Popular search terms:

MSP #16: Math Error Notices

The IRS Does Not Clearly Explain Math Error Adjustments, Making it Difficult for Taxpayers to Understand and Exercise Their Rights

TAS Recommendations and IRS Responses

1
1.

TAS RECOMMENDATION #16-1

Organize a team, which would include TAS, to review all current explanations of math error adjustments, and rewrite where necessary, to ensure the congressional directive is being met.

IRS RESPONSE TO RECOMMENDATION: The IRS disagrees with this recommendation. There is already a process in place to create and revise taxpayer correspondence. When a business notice owner identifies a need for a new or revised correspondence product,  a request is submitted to the Office of Taxpayer Correspondence (OTC) for services through the “Green Button” application. OTC will work all aspects of correspondence development, including compliance with the Plain Language Writing Act of 2010 and Chief Counsel review for legal sufficiency and submission of programming requirements. Prior to correspondence implementation, TAS and other stakeholders are given an opportunity for review and provide feedback on the product.

CORRECTIVE ACTION: N/A

TAS RESPONSE: The IRS’s established process for reviewing math error notices has failed to ensure these notices reflect Congress’s desire for clear, simple math error correspondence.  When enacting math error authority, Congress required the IRS to provide taxpayers with a clear explanation of the math error adjustment. However, as discussed in the Most Serious Problem, the more than two million math error notices issued annually by the IRS are often vague and unclear and do not comply with Congress’ directives on how the IRS should explain a math error adjustment to the taxpayer. This leaves taxpayers confused as to what adjustments the IRS has made to his or her return. To address the inadequate math error notices, it is essential IRS establishes a team, including TAS, to create standard and non-standard templates for math error notices that meet Congress’ desire for clarity and simplicity.

ADOPTED, PARTIALLY ADOPTED or NOT ADOPTED: Not Adopted

OPEN or CLOSED: Closed

DUE DATE FOR ACTION (if left open): N/A

2
2.

TAS RECOMMENDATION #16-2

Set forth an IRM template for non-standard math error adjustment explanations that provides an outline of the elements to be included in the explanation, with examples. The IRM should also require that these explanations be developed and approved by the OTC, Chief Counsel, and the National Taxpayer Advocate or delegate.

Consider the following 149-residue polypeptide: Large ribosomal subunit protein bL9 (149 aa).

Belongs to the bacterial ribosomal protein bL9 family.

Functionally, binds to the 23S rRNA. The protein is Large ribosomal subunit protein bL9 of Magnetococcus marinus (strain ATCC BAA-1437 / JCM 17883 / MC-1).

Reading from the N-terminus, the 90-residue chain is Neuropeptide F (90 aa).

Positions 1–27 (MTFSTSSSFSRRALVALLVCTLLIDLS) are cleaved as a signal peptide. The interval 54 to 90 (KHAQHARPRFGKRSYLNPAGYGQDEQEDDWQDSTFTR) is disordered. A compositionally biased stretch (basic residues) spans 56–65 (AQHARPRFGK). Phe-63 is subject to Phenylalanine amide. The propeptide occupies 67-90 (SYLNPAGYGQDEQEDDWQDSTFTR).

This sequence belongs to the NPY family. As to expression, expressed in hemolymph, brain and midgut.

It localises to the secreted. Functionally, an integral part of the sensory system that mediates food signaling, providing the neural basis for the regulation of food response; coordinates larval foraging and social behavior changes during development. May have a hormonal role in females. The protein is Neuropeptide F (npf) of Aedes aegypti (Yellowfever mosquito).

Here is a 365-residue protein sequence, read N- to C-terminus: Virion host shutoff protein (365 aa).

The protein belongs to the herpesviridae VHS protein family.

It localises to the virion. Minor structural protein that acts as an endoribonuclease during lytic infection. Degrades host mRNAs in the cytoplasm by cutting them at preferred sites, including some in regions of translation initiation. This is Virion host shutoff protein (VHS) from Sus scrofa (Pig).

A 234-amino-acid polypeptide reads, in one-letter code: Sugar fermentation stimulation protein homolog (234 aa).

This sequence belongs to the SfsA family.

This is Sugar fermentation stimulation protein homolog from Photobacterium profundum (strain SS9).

IRS RESPONSE TO RECOMMENDATION: IRS will add IRM guidelines for crafting math error explanations that do not have a taxpayer notice code (TPNC) or language specified in the current IRM guidance. During calendar year 2014 non-standard (TPNC 100) explanations represented 0.66% of all ME error explanations 2,266,658 explanations issued, only 14,878 used a non-standard explanation. The non-standard notices have unique circumstances the guidelines will include the elements that all explanations should include. It is impractical to develop a template for all possible circumstances however, IRS currently provides specific guidance and text for several non-standard error codes situations, including: Multiple filers in the same return IRM 3.12.3.3.21,Unemployment Compensation IRM 3.12.3.77.3.13, State Income Tax Refund IRM 3.12.3.77.3.8, Schedule H, Correction Procedures IRM 3.12.3.72.2.3, IRA Distributions IRM 3.12.3.77.3.11. In the rare occasion, a non-standard ME explanation is required, IRM 3.12.3.2.6.9 provides instructions and procedures for employees to follow for TPNC 100, and IRM 3.14.1.6.17.12.7, states that “A 100 percent review of Key 100s is required each cycle. This will ensure they are mailed with the appropriate explanation(s).” Adding the required elements of an explanation will aid in the creation and review of the non-standard explanations.

Update: The Internal Revenue Manuals (IRMs) 3.12.2 and 3.12.3 were revised in February 2016, (IPUs 16U0393 (3.12.2.2.6.10) and 16U0406 (3.12.3-2). The changes clarify using only approved IRM text for Taxpayer Notice Code, (TPNC) 100 management approval is required when the approved text does not address the issue. The changes also incorporate procedures for completing Form 12126, TPNC 100 Worksheet, (or equivalent) and routing to Notice Review for entry of TPNC 100.